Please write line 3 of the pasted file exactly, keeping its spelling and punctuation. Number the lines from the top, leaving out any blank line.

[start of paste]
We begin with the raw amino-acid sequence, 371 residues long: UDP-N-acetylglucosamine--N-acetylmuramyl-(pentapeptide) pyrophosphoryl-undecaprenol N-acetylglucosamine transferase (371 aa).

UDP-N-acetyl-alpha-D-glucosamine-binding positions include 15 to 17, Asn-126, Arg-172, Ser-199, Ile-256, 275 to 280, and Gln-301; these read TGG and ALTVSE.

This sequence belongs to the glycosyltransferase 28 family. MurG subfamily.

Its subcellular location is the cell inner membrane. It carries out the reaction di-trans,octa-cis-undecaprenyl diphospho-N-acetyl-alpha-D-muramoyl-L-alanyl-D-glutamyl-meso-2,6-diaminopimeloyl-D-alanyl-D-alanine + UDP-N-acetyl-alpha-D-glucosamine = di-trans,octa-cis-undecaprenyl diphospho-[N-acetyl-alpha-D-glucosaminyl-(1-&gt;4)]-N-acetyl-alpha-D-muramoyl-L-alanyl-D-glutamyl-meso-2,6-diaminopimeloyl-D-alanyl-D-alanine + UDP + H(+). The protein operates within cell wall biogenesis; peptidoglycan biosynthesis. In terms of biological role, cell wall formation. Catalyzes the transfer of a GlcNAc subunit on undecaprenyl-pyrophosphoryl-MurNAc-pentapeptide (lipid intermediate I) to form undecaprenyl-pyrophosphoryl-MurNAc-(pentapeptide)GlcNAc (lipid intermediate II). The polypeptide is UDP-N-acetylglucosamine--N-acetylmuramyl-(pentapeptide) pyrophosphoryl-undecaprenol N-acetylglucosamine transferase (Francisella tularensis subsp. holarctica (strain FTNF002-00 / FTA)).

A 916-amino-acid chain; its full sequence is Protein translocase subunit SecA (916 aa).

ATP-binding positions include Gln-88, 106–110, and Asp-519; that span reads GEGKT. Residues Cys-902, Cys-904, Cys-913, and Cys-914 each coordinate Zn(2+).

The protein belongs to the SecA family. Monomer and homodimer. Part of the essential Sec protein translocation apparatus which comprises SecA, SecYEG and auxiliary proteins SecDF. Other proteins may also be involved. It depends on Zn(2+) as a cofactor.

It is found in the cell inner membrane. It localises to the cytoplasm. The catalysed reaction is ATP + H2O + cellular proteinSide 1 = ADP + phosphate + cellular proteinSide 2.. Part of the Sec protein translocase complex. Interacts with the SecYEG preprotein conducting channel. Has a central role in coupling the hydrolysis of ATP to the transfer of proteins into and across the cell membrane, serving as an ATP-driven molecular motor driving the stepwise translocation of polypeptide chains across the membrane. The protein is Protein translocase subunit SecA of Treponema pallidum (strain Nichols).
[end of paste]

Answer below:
This sequence belongs to the glycosyltransferase 28 family. MurG subfamily.